(LOS ANGELES) — Activists took to the streets of South Los Angeles for the second consecutive night to protest the police shooting death of Carnell “C.J.” Snell, an 18-year-old man who police say was armed at the time he was shot.
Here’s what we know about the shooting so far:
The Shooting Started with a Chase
An officer spotted a car with “paper plates” and tried to stop it at around 1 p.m. Saturday in the city of South Los Angeles, police said. The driver of the vehicle had disobeyed a command to stop and officers pursued the vehicle, police said.
Police reported the vehicle as possibly stolen.
After the car stopped, two men fled the car and split up in separate directions, police said in a release. The officers chased one of the two, and shot him, they said. Paramedics declared him deceased at the scene, according to the release. Family members have identified that man as Snell.
Police say that a handgun was recovered at the scene.
Family Members Say Snell Was Shot in the Back
Snell’s mother, Monique Morgan, was so overcome with grief that she could barely stand upright as she spoke to reporters about her son’s death. While speaking to a group of reporters later Saturday, including ABC Los Angeles station KABC-TV, Morgan said, “my daughter got a phone call; it said that the police shot him,” she said.
She complained that police have failed to give her information, and that she wasn’t allowed to see his body. The LAPD did not immediately respond to a request for comment regarding Morgan’s claim.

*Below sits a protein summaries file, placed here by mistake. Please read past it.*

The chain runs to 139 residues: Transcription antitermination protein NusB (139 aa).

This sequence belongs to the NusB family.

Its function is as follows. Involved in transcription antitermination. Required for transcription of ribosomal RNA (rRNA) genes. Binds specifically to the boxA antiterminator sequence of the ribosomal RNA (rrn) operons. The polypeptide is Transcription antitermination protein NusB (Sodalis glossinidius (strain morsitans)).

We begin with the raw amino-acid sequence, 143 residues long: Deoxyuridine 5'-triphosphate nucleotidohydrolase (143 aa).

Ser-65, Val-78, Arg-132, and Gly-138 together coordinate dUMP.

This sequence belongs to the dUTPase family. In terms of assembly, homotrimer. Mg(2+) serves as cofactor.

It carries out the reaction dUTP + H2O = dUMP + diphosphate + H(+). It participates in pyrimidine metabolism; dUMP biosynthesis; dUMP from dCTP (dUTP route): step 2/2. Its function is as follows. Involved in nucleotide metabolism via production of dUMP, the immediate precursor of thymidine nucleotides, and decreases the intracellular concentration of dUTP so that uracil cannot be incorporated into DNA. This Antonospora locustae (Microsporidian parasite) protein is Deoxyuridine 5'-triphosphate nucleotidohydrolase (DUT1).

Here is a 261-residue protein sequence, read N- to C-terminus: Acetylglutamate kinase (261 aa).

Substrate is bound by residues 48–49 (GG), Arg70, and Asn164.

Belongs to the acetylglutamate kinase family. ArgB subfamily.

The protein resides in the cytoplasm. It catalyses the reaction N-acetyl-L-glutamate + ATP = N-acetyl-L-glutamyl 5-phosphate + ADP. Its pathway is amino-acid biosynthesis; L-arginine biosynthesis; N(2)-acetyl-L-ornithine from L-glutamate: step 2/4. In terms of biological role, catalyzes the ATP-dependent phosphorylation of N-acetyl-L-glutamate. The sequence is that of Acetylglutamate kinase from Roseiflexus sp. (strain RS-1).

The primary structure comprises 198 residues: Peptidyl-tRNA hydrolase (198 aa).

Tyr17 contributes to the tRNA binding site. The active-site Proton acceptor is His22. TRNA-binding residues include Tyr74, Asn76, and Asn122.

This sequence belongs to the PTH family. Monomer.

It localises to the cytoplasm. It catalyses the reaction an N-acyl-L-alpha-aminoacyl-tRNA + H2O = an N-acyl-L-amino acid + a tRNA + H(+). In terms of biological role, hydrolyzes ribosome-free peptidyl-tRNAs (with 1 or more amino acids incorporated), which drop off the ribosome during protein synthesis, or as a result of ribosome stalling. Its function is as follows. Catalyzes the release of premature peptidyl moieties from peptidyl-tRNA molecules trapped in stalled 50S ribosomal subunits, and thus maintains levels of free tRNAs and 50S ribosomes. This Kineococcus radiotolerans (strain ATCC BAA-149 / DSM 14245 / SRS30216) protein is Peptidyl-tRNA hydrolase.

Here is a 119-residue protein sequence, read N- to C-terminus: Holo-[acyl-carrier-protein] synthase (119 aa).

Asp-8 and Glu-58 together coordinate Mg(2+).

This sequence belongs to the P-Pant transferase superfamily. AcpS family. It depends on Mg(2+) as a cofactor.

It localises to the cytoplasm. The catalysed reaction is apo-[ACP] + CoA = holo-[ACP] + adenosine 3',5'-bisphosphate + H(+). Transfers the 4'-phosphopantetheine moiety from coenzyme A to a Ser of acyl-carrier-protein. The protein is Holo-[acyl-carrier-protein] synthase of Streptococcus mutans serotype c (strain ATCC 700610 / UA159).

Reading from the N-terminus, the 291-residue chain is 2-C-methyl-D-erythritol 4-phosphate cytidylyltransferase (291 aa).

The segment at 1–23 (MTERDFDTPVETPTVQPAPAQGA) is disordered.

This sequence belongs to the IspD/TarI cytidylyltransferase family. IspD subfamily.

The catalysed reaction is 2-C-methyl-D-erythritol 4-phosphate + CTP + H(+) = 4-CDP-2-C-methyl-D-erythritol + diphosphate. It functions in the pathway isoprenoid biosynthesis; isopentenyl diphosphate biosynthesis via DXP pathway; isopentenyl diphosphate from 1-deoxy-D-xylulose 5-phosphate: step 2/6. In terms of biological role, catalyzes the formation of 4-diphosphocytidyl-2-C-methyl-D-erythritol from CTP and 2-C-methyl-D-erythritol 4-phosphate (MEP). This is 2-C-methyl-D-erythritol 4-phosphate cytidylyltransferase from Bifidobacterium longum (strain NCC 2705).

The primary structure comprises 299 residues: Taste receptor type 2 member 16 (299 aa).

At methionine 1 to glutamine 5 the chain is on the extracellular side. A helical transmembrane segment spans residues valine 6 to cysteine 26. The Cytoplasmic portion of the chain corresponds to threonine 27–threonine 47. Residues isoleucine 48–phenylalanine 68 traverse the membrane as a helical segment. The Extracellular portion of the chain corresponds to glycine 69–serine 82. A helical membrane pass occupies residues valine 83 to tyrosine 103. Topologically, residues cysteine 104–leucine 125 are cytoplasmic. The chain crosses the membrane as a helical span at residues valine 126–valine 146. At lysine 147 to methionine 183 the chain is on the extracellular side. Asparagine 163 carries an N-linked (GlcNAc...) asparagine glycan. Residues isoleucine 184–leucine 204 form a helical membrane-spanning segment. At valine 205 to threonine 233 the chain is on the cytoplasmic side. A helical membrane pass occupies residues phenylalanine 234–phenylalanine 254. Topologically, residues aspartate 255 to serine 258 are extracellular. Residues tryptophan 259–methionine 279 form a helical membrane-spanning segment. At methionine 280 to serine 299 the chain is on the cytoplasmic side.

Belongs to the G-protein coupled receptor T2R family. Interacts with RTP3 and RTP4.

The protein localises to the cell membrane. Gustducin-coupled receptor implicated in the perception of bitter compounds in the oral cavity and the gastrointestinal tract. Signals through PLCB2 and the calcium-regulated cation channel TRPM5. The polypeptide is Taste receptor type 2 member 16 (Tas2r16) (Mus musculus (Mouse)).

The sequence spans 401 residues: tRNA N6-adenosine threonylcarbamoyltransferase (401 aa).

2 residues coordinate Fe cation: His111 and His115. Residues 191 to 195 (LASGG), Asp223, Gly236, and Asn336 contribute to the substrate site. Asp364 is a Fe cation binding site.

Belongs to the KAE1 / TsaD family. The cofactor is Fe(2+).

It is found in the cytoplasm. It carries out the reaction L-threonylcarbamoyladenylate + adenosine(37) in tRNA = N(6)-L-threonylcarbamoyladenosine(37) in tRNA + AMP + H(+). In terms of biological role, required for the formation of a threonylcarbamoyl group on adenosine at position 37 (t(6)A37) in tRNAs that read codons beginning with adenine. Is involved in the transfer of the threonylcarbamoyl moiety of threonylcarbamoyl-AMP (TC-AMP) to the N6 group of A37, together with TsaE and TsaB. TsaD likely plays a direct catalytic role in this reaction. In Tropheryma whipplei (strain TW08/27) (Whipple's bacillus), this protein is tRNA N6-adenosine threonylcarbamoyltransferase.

The daughter Morgan mentioned was likely 17-year-old Trenell Snell, who was outside with friends when she saw her older brother, C.J. Snell, running from police, according to The Los Angeles Times.
She started running too, according to the paper, and then heard gunfire. She dropped to the ground, she said, and when she got up, she saw her brother in handcuffs. “At the end of the day, the cops came and shot my brother,” she told the Times.
Family members say he was shot five times, but police have not commented on that number, according to KABC-TV.
Friends and Family Have Spoken Out on Behalf of Snell’s Character
Snell was “a good kid” who had gotten into some trouble, cousin James Johnson told KABC.
“My cousin, he was a little trouble but he was doing good. He was trying to get back into church. He was just being a kid in the neighborhood,” Johnson told the station.
Tiffany Hobbs, a former teacher of Snell, wrote on a Facebook post that “Carnell was trying,” without elaborating.
Seeing his name turned into a hashtag is troubling, Hobbs said.
“I’m afraid of the rage that stays on the tip of my tongue. I’m afraid of Carnell’s life being reduced to a hashtag,” she wrote. “His hands were up when he was shot in the back. He will always be more than what the LAPD considers as disposable. He made my day every day. He made all of our days. He was 18. Rest sweet, Carnell.”
Well-wishers placed makeshift shrines in the area where Snell, who was black, was shot.
People Took to the Streets to Voice Their Anger
The local chapter of Black Lives Matter, as well as other concerned residents, took to the streets soon after the shooting, and have been protesting for two days.
Video captured by KABC shows protesters coming face-to-face with police in verbal arguments after the shooting Saturday, a reminder of the tense relationship LAPD has had with the city’s black population for decades.
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